There are some fundamental factors that need to be considered in terms of the population composition which needs to be taken into account in the longer term. A prime example is the greater number of older people who are still economically active at a much riper age. This is evident especially in the case of those individuals who were born at end of World War II when there was a significant baby boom and those babies are now embarking on their so called twilight years. With improved medical technology, healthier eating and lifestyles together with the explosion of health clubs as well as the trend to extend the years of economic activity has had the effect that the twilight years are going to be somewhat longer than in the past.
Another key factor is that the post war boomers enjoyed the availability of easy credit and a large number have accumulated high levels of debt with the result that when they should have been saving for their retirement years and reducing mortgages instead are landed in the situation that retirement is delayed or even worse some will have to continue working until their last.
Forensic auditing studies on mortality rate (SALT Table 1 – 1984-1986} compared in the National English tables for the period 2011 to 2013 showed that the mortality rate improved by 2.5% and 1.9% per annum for men and women respectively. Therefore the assumption can be drawn that a similar improvement going forward is likely to lie at least between these two extremes.
The impact on retailers is the need to make provision to accommodate the active aged in their store design. Store layouts will be required that are easy to shop with minimal confusion, lighting has to be bright and colour corrected to account for failing vision, noise levels need to be reduced to cater for the increased use of hearing aids, product weights must be considered and include an increased carry out service, font sizes need to be larger, shelf heights will have to be such to minimize bending and reaching while packaging should make for easier carrying and opening, queuing philosophies should be reviewed as well as the fitting rooms to permit the comfortable trying on of garments.
At the other end of the scale, the younger generations typically born in the seventies and eighties known as the millennial generation or generation Y are evolving into an extremely different personality to their predecessors and have become legendry in their prolific spending, their brand awareness and because they are technologically advanced this makes them more adventurous. Such characteristics may be in pursuit of their career aspirations as they tend to progress through various places of employment while carving their career at a whim in contrast to their parents who often followed the same occupation for a lifetime. Because these cool, energetic participants are screen junkies they are easily influenced by social media trends and fads. They are therefore able to make informed comparisons and as a result the loyal practice of only shopping at one destination is almost non-existent which places a real test on the retailers to capture a core base market.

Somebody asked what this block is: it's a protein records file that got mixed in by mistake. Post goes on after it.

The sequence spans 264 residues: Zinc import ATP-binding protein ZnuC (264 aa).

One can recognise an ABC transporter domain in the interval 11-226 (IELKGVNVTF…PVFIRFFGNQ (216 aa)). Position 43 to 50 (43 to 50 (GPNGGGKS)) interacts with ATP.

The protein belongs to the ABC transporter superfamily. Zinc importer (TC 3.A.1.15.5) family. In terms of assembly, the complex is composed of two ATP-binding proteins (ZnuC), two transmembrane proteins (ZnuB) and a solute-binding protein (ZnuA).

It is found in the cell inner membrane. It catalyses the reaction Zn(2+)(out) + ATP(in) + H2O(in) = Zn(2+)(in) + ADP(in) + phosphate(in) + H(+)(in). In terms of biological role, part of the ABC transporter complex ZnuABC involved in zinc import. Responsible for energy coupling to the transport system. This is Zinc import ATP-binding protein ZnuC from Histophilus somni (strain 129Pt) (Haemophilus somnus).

Marketing is left with an incredible task to innovate and communicate with this new breed of customer that is arriving on the scene at a rapid pace. Retailers have to start thinking like their customers as in place of window shopping this new breed trawls the internet and stays in contact all the time via the social channels and consequently the retailer need to ramp up their image amongst the channels through financial investment in top class copy writing and superb photographs as well as actively interact on line with their customer. The location of the on line sites should, as with bricks and mortar outlets, be in the best possible space where the greatest exposure to the target customer through the measurement of the number of click troughs is achieved. The offering must be easily found on websites that are advertised forcefully among local advertising vehicles, public relations efforts, promotions and word of mouth.
A popular trend emerging amongst digital enthusiasts is the support for blog sites where the brands are able to speak to an audience in a different light. There is a word of caution in that what they tell the people must be well accepted because should it be met with resistance the consequences could be equally disastrous. Examples exist of some successful fashion blogs that attract thirty thousand hits a day and may have up to two hundred thousand followers on twitter and therefore brands are happy to pay a lot of money to purchase advertising space in these forums. Some brands spend more than fifty percent of their advertising provision on electronic channels and collaborate with bloggers to gain the most editorial exposure. Many designers view the bloggers as their spokespersons as they develop strong relationships with customers by offering fashion tips and advice, the provision of educational material and programmes that help with the customer decision making process as well as at the same time enhancing brand awareness.